Thus the development of a Grid Service using Apache Axis is executed successfully.

Develop applications using Java or C/C++ Grid APIs

Ex No: 4
DATE:

OBJECTIVE:
To develop an applications using Java or C/C++ Grid APIs.

SAMPLE CODE:
import AgentTeamwork.Ateam.*;
import MPJ.*;
public class UserProgAteam extends AteamProg {
private int phase;
public UserProgAteam( Ateam o )
{}
public UserProgAteam( )
{}
// real const
public UserProgAteam( String[] args ) {
phase = 0;
}
// phase recovery
private void userRecovery( ) {
phase = ateam.getSnapshotId( );
}
private void compute( ) {
for ( phase = 0; phase < 10; phase++ ) {
try {
Thread.currentThread( ).sleep( 1000 );
}
catch(InterruptedException e ) {
}
ateam.takeSnapshot( phase );
System.out.println( "UserProgAteam at rank " + MPJ.COMM_WORLD.Rank( ) + " : took a
snapshot " + phase );
}
}
public static void main( String[] args ) {
System.out.println( "UserProgAteam: got started" );
MPJ.Init( args, ateam);
UserProgAteam program = null;
// Timer timer = new Timer( );
if ( ateam.isResumed( ) ) {
program = ( UserProgAteam )
ateam.retrieveLocalVar( "program" );
program.userRecovery( );
}
else
{
program = new UserProgAteam( args );
ateam.registerLocalVar( "program", program );
}
program.compute( );
MPJ.Finalize( );
}
public class UserProgAteam extends AteamProg {
// application body private void compute( ) {
for ( phase = 0; phase < 10; phase++ ) {
try {
Thread.currentThread( ).sleep( 1000 );
}
catch(InterruptedException e ) {
}
ateam.takeSnapshot( phase );
System.out.println ( "UserProgAteam at rank " + MPJ.COMM_WORLD.Rank( ) + " : took a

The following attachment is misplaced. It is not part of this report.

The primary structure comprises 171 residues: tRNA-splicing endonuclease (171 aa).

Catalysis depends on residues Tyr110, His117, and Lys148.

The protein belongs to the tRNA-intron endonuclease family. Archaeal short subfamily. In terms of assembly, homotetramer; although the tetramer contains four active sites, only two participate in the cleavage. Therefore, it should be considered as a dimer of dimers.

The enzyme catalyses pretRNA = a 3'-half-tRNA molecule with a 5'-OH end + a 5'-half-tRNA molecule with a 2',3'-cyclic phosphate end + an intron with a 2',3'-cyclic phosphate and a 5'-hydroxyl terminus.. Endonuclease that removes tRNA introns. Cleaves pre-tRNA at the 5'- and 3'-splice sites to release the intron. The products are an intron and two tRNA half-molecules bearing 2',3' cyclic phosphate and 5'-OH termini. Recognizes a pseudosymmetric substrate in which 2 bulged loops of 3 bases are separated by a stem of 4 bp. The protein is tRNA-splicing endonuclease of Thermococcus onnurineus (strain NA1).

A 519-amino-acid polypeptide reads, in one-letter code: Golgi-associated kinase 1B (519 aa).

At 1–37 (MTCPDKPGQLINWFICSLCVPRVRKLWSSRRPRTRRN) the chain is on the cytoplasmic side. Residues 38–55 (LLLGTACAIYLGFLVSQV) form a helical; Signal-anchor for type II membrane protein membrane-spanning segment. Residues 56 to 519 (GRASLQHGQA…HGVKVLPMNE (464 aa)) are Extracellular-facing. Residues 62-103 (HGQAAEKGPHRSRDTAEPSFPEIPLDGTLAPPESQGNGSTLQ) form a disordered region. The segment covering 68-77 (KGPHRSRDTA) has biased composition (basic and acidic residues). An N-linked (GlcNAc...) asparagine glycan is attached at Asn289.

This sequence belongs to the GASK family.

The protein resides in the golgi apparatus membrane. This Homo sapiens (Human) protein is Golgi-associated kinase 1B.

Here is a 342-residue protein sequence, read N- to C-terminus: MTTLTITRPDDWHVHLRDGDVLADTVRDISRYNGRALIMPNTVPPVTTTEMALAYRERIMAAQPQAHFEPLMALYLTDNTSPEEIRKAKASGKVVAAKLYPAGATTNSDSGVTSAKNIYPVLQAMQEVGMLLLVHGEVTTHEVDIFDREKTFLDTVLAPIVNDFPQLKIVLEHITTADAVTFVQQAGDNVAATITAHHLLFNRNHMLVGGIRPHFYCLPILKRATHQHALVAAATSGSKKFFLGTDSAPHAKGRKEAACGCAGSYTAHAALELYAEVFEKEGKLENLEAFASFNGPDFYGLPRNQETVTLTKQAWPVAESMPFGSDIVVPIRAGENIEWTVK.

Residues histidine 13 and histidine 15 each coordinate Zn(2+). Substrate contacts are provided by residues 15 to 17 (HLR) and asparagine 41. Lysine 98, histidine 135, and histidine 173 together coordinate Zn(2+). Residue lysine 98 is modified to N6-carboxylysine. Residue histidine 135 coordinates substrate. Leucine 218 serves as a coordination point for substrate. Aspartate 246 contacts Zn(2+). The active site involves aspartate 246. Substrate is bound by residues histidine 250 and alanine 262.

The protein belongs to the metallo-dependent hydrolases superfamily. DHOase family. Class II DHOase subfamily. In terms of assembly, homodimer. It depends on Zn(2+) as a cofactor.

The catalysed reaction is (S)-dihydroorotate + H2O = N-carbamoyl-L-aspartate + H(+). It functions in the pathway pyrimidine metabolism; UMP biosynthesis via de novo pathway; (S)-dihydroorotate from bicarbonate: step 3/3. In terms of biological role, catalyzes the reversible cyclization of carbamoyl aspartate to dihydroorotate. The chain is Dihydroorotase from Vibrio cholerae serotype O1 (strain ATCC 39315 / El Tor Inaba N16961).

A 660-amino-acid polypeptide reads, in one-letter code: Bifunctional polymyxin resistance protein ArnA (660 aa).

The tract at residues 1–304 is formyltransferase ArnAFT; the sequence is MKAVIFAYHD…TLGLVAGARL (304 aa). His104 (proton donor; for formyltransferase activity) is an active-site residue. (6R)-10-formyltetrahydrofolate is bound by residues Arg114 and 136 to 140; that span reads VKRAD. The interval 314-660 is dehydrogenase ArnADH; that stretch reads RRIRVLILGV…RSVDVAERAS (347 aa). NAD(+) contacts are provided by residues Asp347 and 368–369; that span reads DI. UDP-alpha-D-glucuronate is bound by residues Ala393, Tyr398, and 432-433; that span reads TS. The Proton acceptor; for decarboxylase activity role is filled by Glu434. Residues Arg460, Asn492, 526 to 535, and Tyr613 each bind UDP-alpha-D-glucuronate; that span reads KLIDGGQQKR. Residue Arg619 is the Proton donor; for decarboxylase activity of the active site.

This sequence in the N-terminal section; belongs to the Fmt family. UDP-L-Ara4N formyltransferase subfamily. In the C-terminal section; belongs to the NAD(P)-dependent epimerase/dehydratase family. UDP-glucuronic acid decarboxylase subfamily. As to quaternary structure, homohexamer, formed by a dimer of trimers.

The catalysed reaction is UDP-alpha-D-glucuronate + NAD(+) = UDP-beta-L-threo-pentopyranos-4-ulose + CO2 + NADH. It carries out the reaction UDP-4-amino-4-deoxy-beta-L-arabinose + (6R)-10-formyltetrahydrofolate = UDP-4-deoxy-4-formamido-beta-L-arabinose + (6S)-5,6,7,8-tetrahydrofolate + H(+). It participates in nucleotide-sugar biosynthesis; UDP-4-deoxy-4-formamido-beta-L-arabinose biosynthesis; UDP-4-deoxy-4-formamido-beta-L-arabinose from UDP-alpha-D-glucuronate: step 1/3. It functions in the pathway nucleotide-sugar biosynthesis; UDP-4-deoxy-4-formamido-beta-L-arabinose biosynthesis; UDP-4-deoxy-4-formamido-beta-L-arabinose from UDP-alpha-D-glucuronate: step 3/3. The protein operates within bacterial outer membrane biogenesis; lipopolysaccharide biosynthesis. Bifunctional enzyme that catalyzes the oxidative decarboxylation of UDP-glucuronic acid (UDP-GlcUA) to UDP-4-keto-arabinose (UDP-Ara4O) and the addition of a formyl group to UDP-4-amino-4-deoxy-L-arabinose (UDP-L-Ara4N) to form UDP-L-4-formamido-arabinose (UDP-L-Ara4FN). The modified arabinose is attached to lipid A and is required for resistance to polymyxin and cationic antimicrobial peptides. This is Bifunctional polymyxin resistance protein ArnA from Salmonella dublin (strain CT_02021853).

snapshot " + phase );
}}

Socket sample code – within some function body


import AgentTeamwork.Ateam.GridTcp.*;
private final int port = 2000;
private GridSocket socket; private
GridServerSocket server; private InputStream
input; private OutputStream output;
for ( int i = start; i < start + trans; i++ ) {
try {
output.write( i % 128 );
} catch ( IOException e ) {
}
System.out.println ( "Sockets with " + myRank + ": " + " output[" + i + "]=" + i % 128 );
}
for ( int i = start; i < start + trans; i++ ) {
try {
System.out.println ( "Sockets with " + myRank + ": " + " input[" + i + "]=" + input.read( ) ); }
catch ( IOException e ) {
}}

MPI sample code


import AgentTeamwork.Ateam.*;
import MPI.*;
public class UserProgAteam extends AteamProg {
// application body private void compute( ) {
}
public static void main( String[] args ) {
MPJ.Init( args, ateam );
program.compute( ); MPJ.Finalize( );
}
}

C/C++ compile.sh – Helloworld.cpp


#!/bin/sh
rm -f *.class
javac -classpath MPJ.jar:Ateam.jar:. *.java
# jar cvf GridJNI.jar *.class jar -cvf
GridJNI.jar *.class javah -jni JavaToCpp
g++ -rdynamic JavaToCpp.cpp -o _libJavaToCpp.so_ -shared -ldl g++ -shared -o
_libHelloWorld.so_ GridJNI_library.cpp
HelloWorld.cpp

C/C++ MPI sample code – Helloworld.cpp


#include <iostream.h>
using namespace std;
typedef int MPI_Request, MPI_Status, MPI_Comm;
extern void takeSnapshot(int argc);
extern int MPI_Init(int* argc, char*** argv);
extern void MPI_Finalize();
extern int MPI_Comm_rank(MPI_Comm comm, int *rank);
extern int MPI_Comm_size(MPI_Comm comm, int *size);
int main(int argc, char** argv) {
cerr << "main" << endl;
cerr << "argc = " << argc << endl;
cerr << "argv[0] = " << argv[0] << endl; cerr << "argv[1] = "
<< argv[1] << endl; MPI_Init(&argc, &argv);
cout << "MPI Init Successful!" << endl;
cout << "[HelloWorld.cpp]Calling Rank() and Size()" << endl;
int rank, size;
MPI_Comm_rank(0,&rank);
MPI_Comm_size(0,&size);
cout << "[HelloWorld.cpp]Rank = " << rank << endl;